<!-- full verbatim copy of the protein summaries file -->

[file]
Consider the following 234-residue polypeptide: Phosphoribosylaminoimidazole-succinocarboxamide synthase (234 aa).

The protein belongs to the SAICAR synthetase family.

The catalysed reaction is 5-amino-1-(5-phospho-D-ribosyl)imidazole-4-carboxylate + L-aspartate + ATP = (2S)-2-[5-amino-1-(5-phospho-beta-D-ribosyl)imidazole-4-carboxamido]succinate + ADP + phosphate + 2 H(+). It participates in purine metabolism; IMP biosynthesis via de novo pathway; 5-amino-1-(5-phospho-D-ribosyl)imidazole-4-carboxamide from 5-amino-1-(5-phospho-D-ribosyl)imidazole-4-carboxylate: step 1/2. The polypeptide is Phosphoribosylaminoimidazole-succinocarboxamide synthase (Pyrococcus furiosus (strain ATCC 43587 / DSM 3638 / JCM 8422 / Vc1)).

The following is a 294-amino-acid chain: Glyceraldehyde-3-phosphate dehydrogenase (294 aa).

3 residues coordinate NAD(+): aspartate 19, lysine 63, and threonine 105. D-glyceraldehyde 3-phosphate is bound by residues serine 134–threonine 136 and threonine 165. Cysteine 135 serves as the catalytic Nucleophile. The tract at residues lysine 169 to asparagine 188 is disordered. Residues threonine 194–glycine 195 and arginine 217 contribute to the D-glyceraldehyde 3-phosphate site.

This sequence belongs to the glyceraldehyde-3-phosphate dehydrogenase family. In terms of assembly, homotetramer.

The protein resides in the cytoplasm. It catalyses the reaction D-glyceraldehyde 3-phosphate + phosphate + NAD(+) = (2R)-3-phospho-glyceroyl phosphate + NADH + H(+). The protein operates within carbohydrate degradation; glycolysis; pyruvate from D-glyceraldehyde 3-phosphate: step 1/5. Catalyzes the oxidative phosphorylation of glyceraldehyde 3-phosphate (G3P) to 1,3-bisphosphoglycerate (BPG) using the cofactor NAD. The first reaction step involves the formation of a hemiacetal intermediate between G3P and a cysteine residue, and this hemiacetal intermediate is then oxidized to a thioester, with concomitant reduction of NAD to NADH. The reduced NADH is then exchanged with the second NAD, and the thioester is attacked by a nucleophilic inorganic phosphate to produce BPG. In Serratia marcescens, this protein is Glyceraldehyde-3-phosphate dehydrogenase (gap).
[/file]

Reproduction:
Consider the following 234-residue polypeptide: Phosphoribosylaminoimidazole-succinocarboxamide synthase (234 aa).

The protein belongs to the SAICAR synthetase family.

The catalysed reaction is 5-amino-1-(5-phospho-D-ribosyl)imidazole-4-carboxylate + L-aspartate + ATP = (2S)-2-[5-amino-1-(5-phospho-beta-D-ribosyl)imidazole-4-carboxamido]succinate + ADP + phosphate + 2 H(+). It participates in purine metabolism; IMP biosynthesis via de novo pathway; 5-amino-1-(5-phospho-D-ribosyl)imidazole-4-carboxamide from 5-amino-1-(5-phospho-D-ribosyl)imidazole-4-carboxylate: step 1/2. The polypeptide is Phosphoribosylaminoimidazole-succinocarboxamide synthase (Pyrococcus furiosus (strain ATCC 43587 / DSM 3638 / JCM 8422 / Vc1)).

The following is a 294-amino-acid chain: Glyceraldehyde-3-phosphate dehydrogenase (294 aa).

3 residues coordinate NAD(+): aspartate 19, lysine 63, and threonine 105. D-glyceraldehyde 3-phosphate is bound by residues serine 134–threonine 136 and threonine 165. Cysteine 135 serves as the catalytic Nucleophile. The tract at residues lysine 169 to asparagine 188 is disordered. Residues threonine 194–glycine 195 and arginine 217 contribute to the D-glyceraldehyde 3-phosphate site.

This sequence belongs to the glyceraldehyde-3-phosphate dehydrogenase family. In terms of assembly, homotetramer.

The protein resides in the cytoplasm. It catalyses the reaction D-glyceraldehyde 3-phosphate + phosphate + NAD(+) = (2R)-3-phospho-glyceroyl phosphate + NADH + H(+). The protein operates within carbohydrate degradation; glycolysis; pyruvate from D-glyceraldehyde 3-phosphate: step 1/5. Catalyzes the oxidative phosphorylation of glyceraldehyde 3-phosphate (G3P) to 1,3-bisphosphoglycerate (BPG) using the cofactor NAD. The first reaction step involves the formation of a hemiacetal intermediate between G3P and a cysteine residue, and this hemiacetal intermediate is then oxidized to a thioester, with concomitant reduction of NAD to NADH. The reduced NADH is then exchanged with the second NAD, and the thioester is attacked by a nucleophilic inorganic phosphate to produce BPG. In Serratia marcescens, this protein is Glyceraldehyde-3-phosphate dehydrogenase (gap).